“And for the sixth year in a row, NASA has retained its standing as the number one large agency in the ‘Best Places to Work in Government’ rankings published by the Partnership for Public Service. I want to congratulate and commend our amazing workforce for their teamwork and dedication, which has enabled so many achievements in all our missions on behalf of the American people and the world.”

Solar System and Beyond
2017’s top story in terms of public interest for NASA was, by far, the Aug. 21 total solar eclipse. It was one of the biggest internet events in recent history and the biggest online event NASA has ever measured. There were more than 50 million views of the live broadcast on NASA.gov and multiple social media platforms, and almost 31 million unique views on Facebook before and after the eclipse. These numbers mean the agency was able to share the scientific study of this celestial phenomenon with millions of people around the world, capturing a wealth of images before, during, and after the eclipse by spacecraft, aircraft, high-altitude balloons and astronauts aboard the International Space Station.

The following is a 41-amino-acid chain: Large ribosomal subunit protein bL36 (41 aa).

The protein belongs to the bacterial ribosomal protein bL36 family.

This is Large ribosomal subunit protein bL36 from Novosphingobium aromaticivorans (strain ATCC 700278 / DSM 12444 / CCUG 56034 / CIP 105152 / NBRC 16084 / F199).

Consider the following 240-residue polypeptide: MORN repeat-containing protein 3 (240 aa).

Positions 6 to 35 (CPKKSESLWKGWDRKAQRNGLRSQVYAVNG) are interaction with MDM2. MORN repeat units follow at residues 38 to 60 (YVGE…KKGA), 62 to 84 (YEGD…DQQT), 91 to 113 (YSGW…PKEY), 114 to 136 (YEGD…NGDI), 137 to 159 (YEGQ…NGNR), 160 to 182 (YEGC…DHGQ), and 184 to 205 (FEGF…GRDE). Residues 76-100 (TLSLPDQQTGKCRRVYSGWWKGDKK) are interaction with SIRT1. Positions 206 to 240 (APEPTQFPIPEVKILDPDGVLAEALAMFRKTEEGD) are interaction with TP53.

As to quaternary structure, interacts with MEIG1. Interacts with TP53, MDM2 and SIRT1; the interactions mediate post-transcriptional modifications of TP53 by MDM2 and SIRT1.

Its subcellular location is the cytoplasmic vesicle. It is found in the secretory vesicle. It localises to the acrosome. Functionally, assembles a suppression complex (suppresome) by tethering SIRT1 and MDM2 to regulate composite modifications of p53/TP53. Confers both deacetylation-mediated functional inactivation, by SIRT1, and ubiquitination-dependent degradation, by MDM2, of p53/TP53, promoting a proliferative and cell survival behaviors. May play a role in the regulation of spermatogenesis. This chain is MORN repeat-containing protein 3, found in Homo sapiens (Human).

Here are some of this year’s other highlights in the solar system and beyond:

  • A thrilling epoch in the exploration of our solar system came to a close Sept. 15, as NASA's Cassini spacecraft made a fateful plunge into the atmosphere of Saturn, ending its 13-year tour of the ringed planet. The mission transformed our understanding of ocean worlds, where life may potentially exist beyond Earth.
  • Humanity's farthest and longest-lived space mission – NASA’s Voyager 1 and 2 – celebrated 40 years of unprecedented science findings and imagery on Sept. 5. NASA continues to communicate with the spacecraft daily as they explore the frontier where interstellar space begins.